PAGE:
One usually associates 4K with digital cameras solely as an acquisition format in terms of resolution.
4K TV’s help us enhance the home viewing experience, however, the lack of 4K home media solutions means we are still limited to 1080p Blu-rays and SD DVD’s upscaled to HD.
And since, at the moment there are no broadcast TV programs in 4K, we’re not really getting the most out of the 4K content out there.
There are a few exceptions of course – such as some online streaming platforms like Netflix, which do stream limited content featuring TV-Series behemoths like “Breaking Bad” and classics like “Ghostbusters” in 4K (we did a post about it a few weeks back).
California-based Red Digital Cinema do make a 4K media player – they call REDRAY, however priced at around £1,000/$1,400 but it hasn’t been selling too well, as mass audiences are still not even transitioning into Blu-ray, leaving the prospect of investing in a 4K media player, still not in the near future for most people.
The RedRay does sound appealing on spec though, offering both DCI and Ultra HD resolutions, as well as a 500:1 proprietary compression scheme, which compresses a feature film to less than 18GB. It reads off of an SD card or USB stick. Still, it’s a pricy option for a niche market at the moment.
The benefits of 4K home viewing are of course increased detail and colour information compared to HD and Full HD.
4K has many applications, and recently major studios have been remastering and restoring some classic films in 4K straight from the original 35mm/70mm film negatives, which tend to deteriorate with time.
Last year, as part of their Centennial celebration – Universal Pictures have been remastering some of their biggest and most popular classic films such as the 1975 Spielberg masterpiece – “Jaws”, which was one of the most long-awaited Blu-ray titles. And when it arrived in with a brand new 4K restoration, the image quality was incredible. The picture quality of the “Jaws” 4K remaster was significantly improved over prior DVD versions.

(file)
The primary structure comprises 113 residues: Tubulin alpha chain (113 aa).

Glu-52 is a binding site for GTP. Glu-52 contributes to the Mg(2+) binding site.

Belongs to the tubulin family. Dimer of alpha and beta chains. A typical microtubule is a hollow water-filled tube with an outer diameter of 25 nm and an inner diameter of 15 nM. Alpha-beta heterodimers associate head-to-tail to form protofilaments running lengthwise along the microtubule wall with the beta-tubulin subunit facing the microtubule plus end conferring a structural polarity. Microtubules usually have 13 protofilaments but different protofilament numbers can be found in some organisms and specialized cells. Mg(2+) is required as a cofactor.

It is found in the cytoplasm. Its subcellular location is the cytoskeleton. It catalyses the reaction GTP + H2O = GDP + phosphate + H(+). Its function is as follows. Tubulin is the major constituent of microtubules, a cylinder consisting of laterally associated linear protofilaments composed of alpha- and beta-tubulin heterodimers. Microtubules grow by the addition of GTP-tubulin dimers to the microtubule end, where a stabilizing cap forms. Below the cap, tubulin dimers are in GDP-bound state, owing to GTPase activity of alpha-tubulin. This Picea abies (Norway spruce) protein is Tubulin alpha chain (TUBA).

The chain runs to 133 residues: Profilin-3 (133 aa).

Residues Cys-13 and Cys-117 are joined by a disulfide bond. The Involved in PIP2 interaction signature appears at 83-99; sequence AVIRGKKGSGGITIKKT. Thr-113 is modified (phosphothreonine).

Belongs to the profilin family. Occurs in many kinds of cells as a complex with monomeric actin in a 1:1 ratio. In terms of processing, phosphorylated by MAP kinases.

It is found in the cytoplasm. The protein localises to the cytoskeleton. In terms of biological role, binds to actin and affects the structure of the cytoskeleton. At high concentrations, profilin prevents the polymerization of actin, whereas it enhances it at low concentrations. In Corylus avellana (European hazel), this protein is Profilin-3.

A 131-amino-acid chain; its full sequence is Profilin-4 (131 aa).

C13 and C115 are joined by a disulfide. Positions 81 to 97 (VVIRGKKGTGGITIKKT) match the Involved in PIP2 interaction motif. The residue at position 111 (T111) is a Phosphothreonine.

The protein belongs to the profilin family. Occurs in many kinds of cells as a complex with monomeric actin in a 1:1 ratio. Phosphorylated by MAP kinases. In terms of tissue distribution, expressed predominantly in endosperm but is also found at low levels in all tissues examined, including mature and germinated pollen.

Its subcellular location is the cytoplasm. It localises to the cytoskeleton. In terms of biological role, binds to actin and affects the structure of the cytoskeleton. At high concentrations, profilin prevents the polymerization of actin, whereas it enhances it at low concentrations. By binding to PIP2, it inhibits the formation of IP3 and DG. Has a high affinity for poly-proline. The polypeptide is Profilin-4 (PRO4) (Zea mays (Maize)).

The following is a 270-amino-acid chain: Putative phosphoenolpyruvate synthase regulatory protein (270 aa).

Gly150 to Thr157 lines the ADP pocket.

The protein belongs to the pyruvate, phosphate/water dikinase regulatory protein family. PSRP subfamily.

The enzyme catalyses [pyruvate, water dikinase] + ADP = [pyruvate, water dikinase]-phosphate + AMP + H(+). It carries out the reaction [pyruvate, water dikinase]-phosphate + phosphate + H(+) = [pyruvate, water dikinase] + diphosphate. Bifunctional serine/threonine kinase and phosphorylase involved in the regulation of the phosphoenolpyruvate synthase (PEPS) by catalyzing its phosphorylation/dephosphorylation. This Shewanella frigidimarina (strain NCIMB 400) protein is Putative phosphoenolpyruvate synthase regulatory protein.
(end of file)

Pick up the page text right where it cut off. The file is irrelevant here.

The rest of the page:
The new 4K transfer for “Jaws” was part of the 100th Anniversary of Universal where 13 titles were selected to undergo the 4K restoration treatment. The 4K re-scan, taken from the original negatives, contains a lot more detail and more vivid colours compared to previous releases.
Significant improvements in certain scenes were evident. Check out the shots below for a comparison between the original film negatives and the new 4K remaster for the 1080p Blu-ray release by Universal.
By consulting with Spielberg himself, Universal made sure no alterations are made as to cuts into the film to ensure the original content is there, their restoration was purely to improve the audio-visual experience for the audience.
The restoration process utilised a scanning method called – a “wet gate scan” they were able to remove the scratches and imperfections from the old, crummy film negatives, which dated back to the 70’s.
If there ever was a movie deserving a 4K restoration, it has to be “Jaws”. It is a masterpiece film, not only in the horror genre, but also in cinema itself. It established one of the greatest voices in modern cinema – Steven Spielberg, as a true master at the age of 26. The film is a film school in itself, and now we can finally see it the way it was meant to be seen – in the highest possible detail.
Universal do have plans to make 4K prints available from the restored material, and include them as 4K downloadable files. There have been some 4K screenings of the film, mostly in the States, but rest assured, as 4K streaming becomes more prevalent, “Jaws” in 4K will probably find its way to your home to give you nightmares again very soon. This time however it will be in glorious 4K detail.
Check out this fascinating video on the 4K restoration process for “Jaws”:
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